“Padmaavat” was a highly anticipated film firstly due to the reputation of it’s director consistently creating magnificent films and secondly due to countless controversies. Formally slated to release December 1st 2017 and titled Padmavati, this film was released on January 25th 2018 and renamed Padmaavat. Politically driven protests with baseless claims about alleged scenes in the film, the incorrect historical depiction of certain characters and death threats being sent to the leading actors and the director were some of the many reasons for involuntary postponement of its release.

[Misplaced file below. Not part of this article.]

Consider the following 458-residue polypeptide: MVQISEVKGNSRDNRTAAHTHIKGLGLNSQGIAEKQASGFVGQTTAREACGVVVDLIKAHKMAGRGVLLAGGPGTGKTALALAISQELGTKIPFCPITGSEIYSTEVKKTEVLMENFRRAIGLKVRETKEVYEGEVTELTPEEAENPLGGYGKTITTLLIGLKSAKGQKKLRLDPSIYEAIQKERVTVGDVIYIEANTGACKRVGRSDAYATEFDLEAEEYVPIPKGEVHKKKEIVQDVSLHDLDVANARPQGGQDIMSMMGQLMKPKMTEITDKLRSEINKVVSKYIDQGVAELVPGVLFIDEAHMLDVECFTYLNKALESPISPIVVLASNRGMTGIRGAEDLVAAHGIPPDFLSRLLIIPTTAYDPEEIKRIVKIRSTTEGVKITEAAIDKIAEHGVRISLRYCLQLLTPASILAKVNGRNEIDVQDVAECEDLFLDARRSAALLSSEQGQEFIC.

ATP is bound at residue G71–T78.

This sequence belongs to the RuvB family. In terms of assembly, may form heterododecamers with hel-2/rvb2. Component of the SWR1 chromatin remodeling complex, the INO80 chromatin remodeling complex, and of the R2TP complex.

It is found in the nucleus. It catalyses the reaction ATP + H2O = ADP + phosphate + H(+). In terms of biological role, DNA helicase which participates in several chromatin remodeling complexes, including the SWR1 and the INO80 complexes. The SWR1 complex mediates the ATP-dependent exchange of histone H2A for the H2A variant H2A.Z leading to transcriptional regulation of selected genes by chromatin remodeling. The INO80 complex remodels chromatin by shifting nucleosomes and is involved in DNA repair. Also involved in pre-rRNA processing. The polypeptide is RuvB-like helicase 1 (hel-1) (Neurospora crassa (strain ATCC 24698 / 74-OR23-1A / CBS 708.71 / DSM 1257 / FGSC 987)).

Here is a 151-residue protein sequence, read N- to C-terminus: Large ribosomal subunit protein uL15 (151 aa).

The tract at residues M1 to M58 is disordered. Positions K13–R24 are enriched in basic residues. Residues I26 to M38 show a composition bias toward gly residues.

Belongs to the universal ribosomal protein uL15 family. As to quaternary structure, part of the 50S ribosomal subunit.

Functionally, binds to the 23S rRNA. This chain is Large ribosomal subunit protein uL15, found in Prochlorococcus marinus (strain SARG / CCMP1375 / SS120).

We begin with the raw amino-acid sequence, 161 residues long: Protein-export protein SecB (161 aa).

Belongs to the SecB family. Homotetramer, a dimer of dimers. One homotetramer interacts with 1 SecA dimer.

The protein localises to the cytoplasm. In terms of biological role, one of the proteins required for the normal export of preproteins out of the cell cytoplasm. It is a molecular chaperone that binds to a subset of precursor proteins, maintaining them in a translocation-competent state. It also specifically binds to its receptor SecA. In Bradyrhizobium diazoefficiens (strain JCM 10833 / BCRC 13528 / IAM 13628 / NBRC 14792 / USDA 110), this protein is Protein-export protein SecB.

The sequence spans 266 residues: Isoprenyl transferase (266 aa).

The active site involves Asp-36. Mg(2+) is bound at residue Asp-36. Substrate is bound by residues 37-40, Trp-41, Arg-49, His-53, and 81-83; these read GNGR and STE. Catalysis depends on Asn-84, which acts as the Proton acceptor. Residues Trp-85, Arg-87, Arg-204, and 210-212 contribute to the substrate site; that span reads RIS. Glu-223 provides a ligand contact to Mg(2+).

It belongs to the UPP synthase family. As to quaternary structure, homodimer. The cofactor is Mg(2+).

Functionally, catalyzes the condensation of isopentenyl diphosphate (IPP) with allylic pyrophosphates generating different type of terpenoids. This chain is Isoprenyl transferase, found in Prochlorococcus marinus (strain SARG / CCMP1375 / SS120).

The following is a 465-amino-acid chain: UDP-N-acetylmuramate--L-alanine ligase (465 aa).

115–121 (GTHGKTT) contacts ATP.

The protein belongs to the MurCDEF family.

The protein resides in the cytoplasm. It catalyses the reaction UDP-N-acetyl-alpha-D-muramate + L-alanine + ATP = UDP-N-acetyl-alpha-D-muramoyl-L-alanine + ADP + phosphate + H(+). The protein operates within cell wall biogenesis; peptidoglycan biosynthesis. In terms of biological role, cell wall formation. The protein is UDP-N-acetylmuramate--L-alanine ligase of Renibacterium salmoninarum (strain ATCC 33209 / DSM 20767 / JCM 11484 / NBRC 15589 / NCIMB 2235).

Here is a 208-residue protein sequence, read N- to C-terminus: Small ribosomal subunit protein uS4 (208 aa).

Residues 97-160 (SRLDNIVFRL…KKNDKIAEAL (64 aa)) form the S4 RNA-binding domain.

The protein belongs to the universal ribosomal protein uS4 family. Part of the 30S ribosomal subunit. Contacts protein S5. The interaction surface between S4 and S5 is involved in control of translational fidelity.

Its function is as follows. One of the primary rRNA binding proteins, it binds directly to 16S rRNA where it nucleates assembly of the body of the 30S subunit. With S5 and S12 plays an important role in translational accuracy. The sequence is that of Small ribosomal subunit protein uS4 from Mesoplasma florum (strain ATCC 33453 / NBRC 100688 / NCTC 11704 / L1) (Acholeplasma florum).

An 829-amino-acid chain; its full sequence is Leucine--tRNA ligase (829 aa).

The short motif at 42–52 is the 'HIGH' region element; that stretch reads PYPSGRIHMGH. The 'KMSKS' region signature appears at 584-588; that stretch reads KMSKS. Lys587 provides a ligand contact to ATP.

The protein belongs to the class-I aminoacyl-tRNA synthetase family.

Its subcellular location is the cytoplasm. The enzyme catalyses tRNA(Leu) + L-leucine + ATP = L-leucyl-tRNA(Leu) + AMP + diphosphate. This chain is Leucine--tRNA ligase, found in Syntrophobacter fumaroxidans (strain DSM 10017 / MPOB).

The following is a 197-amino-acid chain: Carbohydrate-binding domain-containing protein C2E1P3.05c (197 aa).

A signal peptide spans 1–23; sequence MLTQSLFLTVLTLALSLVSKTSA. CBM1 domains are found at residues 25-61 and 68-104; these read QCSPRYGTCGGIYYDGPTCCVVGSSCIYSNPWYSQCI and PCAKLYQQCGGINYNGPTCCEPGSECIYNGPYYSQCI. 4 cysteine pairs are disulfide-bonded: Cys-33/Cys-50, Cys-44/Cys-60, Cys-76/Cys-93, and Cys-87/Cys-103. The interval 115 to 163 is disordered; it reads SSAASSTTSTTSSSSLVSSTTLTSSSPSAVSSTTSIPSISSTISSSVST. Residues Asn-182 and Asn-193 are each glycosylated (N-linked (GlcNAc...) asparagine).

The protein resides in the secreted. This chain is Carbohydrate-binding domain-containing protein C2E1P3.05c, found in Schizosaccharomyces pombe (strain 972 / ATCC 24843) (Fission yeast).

“Padmaavat” is adapted from the poem Padmavat by Sufi poet Malik Muhammad Jayasi. It was written 200 plus years after the siege of Chittor fort as mentioned in the film. It’s important to note that Rani Padmavati (Padmini), the main character of the film is fictitious and created in the imagination of the poet Jayasi. Rana Ratan Singh and Sultan Alauddin Khilji however were actual historical figures. The characteristics and personality traits of both Rana & Khilji were created by the director. The film was modified from the original poem.

Leading actors 

  • Deepika Padukone (Padmavati) – Princess of Sinhala (Sri Lanka), Queen of Mewar, Wife of Rana Ratan Singh
Pink Villa
Image Source: Pink Villa
  • Ranveer Singh (Sultan Alauddin Khilji) – Second Sultan of Khilji dynasty, Husband of Mehrunisa
Ranveer The Financial Express
Imagie Source: The Financial Times
  • Shahid Kapoor (Rana Ratan Singh) – King of Mewar, Husband of Padmavati
Image Source: YouTube